One of the reasons I am venturing onto the internet under a nom-de-plume is because my father has learned how to use Google. So there is a chance that if Dad googled me one day, he would find out that not only do I talk in detail about my underwear on the internet, but I am also a pole dancer. And I just think he would die. Look, my dad is a normal dad. He did not make me go to a purity ball or sign a purity pledge. He did not bar me from dating until I was twenty-five (not that that was a problem in high school, zing!). He let me drink at special family dinners. He was and remains pretty darned hands-off. But there are a few things that have always figured prominently in his infrequent bursts of parental advice: Be Loving, and Be a Lady.
Being a Lady (or a Gentleman) is something that Dad takes very seriously; I just do not always agree with him on the definitions. For him, Ladies do not get tattoos. Ladies have one piercing in each ear and that’s it. Ladies do not use the F-word (oops). Ladies do not wear this one pair of lace-up boots that I have worn for five years and you will pry from my cold, dead hands, Dad. However, I do agree with him that Ladies are kind. Ladies look out for others. Ladies are not bullies. Ladies are responsible. Ladies probably do not take pole dancing lessons in booty-shorts and stripper boots and talk about their underwear on the internet.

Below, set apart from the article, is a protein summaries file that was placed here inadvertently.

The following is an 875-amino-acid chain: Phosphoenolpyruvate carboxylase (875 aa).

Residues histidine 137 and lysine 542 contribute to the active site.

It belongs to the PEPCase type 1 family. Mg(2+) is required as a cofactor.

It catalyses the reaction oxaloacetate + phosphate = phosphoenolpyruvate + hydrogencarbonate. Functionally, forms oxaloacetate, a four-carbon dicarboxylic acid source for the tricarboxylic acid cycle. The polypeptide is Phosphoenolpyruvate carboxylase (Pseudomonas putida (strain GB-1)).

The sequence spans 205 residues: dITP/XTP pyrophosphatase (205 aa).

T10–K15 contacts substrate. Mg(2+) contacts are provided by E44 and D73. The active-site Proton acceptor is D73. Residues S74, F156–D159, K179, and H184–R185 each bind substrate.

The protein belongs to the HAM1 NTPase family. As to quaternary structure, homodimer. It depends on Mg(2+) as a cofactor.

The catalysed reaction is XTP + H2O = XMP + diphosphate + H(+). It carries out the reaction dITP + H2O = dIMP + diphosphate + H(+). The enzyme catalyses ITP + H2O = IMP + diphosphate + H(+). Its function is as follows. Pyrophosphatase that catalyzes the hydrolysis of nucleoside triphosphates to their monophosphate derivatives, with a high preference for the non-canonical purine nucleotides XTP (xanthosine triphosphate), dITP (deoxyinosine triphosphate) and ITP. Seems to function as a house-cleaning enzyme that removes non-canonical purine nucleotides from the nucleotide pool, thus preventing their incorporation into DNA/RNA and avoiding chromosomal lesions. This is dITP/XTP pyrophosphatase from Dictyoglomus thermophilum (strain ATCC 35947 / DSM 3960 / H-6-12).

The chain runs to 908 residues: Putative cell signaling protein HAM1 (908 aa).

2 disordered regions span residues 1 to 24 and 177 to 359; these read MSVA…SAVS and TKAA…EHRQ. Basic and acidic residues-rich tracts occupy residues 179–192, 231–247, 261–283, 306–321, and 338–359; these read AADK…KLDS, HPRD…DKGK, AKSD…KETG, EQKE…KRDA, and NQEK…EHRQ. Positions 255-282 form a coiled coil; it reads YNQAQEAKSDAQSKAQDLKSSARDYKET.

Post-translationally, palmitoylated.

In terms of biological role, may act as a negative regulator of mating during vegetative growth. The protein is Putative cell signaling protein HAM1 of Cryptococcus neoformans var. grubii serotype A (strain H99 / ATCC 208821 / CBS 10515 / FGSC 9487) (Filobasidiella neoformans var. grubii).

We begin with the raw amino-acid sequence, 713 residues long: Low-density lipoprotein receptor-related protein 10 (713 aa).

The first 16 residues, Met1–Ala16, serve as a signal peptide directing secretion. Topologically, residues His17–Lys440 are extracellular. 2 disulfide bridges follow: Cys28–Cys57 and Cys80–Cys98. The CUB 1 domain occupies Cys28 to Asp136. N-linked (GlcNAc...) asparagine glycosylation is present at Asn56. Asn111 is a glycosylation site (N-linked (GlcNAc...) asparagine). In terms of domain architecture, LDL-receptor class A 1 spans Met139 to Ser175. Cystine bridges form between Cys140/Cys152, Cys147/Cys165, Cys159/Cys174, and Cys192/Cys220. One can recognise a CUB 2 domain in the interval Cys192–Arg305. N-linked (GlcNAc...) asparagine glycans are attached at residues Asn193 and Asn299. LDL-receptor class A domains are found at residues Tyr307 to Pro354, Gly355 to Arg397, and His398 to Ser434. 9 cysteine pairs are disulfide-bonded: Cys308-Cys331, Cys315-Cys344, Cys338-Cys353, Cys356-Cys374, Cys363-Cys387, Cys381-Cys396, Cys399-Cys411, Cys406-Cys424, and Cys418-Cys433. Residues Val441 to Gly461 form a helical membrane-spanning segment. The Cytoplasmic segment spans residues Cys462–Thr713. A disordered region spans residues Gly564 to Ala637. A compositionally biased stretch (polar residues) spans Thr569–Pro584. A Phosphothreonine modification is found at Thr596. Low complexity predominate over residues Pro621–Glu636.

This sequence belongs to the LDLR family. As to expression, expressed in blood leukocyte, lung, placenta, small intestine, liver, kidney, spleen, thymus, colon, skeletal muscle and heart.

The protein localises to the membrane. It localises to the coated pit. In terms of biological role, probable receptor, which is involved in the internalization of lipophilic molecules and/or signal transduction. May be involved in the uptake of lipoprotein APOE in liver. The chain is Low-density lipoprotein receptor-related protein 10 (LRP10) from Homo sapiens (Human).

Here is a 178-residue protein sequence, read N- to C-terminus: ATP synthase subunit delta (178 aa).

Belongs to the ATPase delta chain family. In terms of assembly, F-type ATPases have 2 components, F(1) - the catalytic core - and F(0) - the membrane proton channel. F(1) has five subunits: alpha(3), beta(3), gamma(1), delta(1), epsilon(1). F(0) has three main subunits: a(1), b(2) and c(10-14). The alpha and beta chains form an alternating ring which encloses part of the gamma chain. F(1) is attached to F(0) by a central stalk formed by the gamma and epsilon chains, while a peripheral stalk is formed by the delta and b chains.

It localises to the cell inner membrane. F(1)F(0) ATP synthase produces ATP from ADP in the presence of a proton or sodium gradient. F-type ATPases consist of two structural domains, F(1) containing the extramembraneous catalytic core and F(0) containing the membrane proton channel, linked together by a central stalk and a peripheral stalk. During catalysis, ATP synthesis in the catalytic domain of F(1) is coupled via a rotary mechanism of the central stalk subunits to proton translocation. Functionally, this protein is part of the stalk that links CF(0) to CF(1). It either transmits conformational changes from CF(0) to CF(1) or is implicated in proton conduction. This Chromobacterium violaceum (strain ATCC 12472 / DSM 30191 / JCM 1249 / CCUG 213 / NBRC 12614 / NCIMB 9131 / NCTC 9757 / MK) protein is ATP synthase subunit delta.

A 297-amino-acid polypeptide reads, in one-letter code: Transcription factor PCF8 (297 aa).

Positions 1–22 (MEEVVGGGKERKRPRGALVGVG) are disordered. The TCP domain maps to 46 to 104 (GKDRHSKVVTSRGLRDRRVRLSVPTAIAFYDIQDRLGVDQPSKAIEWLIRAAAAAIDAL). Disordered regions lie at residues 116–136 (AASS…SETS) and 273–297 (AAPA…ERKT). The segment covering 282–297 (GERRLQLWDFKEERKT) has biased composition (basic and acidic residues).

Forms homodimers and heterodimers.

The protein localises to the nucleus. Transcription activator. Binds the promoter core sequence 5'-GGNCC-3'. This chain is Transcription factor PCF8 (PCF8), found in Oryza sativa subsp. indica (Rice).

So how did I go from being a Lady to being a pole dancer? I believe I mentioned I wanted to be a ballerina? I will repeat: I SERIOUSLY wanted to be a ballerina. I managed to ignore the fact that my body and feet were wholly ill-suited for this career until I was a teenager, at which point the realization felt like a kick in the gut. My body betrayed me, and I, in turn, tried to shut it down and silence it. My whole being and way of moving was geared toward directing attention away from my “figure flaws”- belly, hips, breasts. My last year of college one of my acting professors called me in to talk about my most recent performance, for which I’d received an award nomination. He said, “Sweets, from the neck up, you’re doing wonderful, wonderful work.” I didn’t understand what he meant, and was a little hurt. My body was under my control! I carefully planned how I was going to move! I was graceful! I was elegant! Or so I thought; in reality, I probably looked like I had a massive stick up . . . well, you know. I wasn’t controlling my body; I was closing it off and shutting it down. I was telling my audience (and the world) “Ahem, just ignore this part, will you? It’s not good. It doesn’t matter. Look at my mind, it dazzles! Pay no attention to the body behind the curtain.”